This year’s ABP Agricultural Journalism Awards – which recognise the best in British written and broadcast agricultural journalism – are now open for entries.
Kindly sponsored by ABP Food Group, the 2020 awards will be judged by a panel of leading industry figures and previous winners.
Results and winners will be announced at the Guild’s virtual Harvest Event, on Thursday, October 8.
Richard Phelps, Agriculture Director at ABP, said: “The agricultural media are fundamental to the fabric of food production and land management. They are the industry’s communicators and are vital to progressing UK farming, its sustainability and its innovations.
“We are delighted to continue our association with the British Guild of Agricultural Journalists and would like to wish all participants every success with the awards.”
There are three award categories: Arable; Livestock and Grassland; and Environment and Rural. Each carries a £500 first prize.
Entries should have been published or broadcast in Great Britain between July 1, 2019 and June 30, 2020, and are limited to one entry per Guild member.
Nominations will be accepted from third parties, such as an editor or producer.
To enter, email a PDF of your article or broadcast recording to BGAJ awards secretary Olivia Midgley no later than Friday, September 11.
Your entry must include the author’s name and contact telephone number, the title and date of the publication/broadcast, and a brief description of the purpose of the article.
The Guild’s 2019 Agricultural Journalism Awards, sponsored by the APB Food Group, were presented by BGAJ President Baroness Rosie Boycott at last year’s annual Harvest Lunch, at Stationers’ Hall, London.
Arable runner-up was Oli Mark for his article on making a homemade seed destructor published in Farmers Weekly.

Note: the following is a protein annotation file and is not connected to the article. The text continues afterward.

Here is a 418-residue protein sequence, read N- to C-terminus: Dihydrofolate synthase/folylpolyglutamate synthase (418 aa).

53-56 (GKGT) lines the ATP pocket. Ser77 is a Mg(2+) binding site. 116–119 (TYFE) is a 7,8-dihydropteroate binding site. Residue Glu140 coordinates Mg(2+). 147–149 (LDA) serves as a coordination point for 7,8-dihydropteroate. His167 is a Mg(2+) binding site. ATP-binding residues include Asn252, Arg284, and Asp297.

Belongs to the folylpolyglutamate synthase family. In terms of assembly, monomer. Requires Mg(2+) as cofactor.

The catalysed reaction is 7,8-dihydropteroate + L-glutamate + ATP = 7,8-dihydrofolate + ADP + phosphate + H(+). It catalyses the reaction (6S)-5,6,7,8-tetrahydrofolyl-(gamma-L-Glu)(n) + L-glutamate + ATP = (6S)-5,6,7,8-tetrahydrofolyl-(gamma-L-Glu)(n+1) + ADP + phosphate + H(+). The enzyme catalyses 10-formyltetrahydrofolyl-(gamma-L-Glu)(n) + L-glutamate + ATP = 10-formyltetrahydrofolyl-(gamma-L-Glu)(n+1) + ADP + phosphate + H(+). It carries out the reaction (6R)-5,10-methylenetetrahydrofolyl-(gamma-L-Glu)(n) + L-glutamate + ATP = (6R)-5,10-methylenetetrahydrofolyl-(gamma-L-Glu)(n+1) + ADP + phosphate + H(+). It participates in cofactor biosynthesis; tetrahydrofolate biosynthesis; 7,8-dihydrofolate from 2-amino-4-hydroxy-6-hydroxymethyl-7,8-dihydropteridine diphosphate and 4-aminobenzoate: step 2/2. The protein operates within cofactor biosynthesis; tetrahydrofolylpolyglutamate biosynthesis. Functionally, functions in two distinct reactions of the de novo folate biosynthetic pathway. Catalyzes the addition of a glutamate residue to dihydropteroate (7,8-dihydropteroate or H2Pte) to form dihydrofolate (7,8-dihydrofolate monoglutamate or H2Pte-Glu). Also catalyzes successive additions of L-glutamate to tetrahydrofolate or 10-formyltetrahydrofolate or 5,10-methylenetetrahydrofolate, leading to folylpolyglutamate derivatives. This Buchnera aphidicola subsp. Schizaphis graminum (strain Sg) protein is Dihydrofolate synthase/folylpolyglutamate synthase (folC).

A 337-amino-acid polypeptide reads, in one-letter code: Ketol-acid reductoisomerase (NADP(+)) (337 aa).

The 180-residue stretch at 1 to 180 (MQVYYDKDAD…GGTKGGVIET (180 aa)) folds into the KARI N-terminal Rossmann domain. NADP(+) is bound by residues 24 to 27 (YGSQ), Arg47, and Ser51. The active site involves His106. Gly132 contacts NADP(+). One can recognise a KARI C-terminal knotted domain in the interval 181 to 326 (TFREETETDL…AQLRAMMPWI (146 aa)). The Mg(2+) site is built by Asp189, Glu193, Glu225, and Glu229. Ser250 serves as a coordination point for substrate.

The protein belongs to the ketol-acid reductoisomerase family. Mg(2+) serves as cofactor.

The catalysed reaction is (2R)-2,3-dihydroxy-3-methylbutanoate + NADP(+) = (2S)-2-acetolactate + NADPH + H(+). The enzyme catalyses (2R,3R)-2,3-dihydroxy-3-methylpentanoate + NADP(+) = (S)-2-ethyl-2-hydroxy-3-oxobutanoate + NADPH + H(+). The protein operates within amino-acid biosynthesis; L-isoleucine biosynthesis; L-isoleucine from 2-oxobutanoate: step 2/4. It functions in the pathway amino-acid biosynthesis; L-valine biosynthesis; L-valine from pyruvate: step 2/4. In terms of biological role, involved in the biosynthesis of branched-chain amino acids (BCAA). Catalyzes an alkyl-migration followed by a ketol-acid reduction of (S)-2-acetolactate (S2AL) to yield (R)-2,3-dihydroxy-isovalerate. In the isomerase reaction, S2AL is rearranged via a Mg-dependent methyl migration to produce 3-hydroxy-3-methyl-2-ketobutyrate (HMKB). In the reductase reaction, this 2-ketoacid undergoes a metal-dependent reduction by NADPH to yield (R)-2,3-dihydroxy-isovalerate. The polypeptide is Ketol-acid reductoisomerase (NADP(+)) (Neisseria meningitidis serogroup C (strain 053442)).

The winner was freelance Adam Clarke for an article, also in Farmers Weekly, about stopping potatoes from sprouting without a suppressant.
The judges described it as a ‘comprehensive article, covering all the options and giving a good summary – very timely and full of useful information’.
The Livestock category saw joint runners-up in freelance Aly Balsom, for a Farmers Weekly article about reducing antibiotic usage in sheep; and Alex Black of Farmers Guardian, for an article on the role of livestock markets.
But the judges narrowly placed freelance Andrew Faulkner first for his piece in Profi entitled, Making hay the Canadian way.
“Something as simple as hay can make the most riveting of reads, covering so many topics,” noted the judges.
Runner-up in the Rural Affairs/Environment category was Hannah Park of Farmers Guardian for her piece on keeping rural shepherding skills alive.
The clear winner was freelance Jez Fredenburgh (pictured with Guild President Rosie Boycott) for her podcast Being Young and Rural – the ups and downs, published through the EatFarmNow website.
Judges said it was good to have a podcast feature so highly and they ‘loved listening to the discussion between young agriculturalists from different countries and backgrounds’.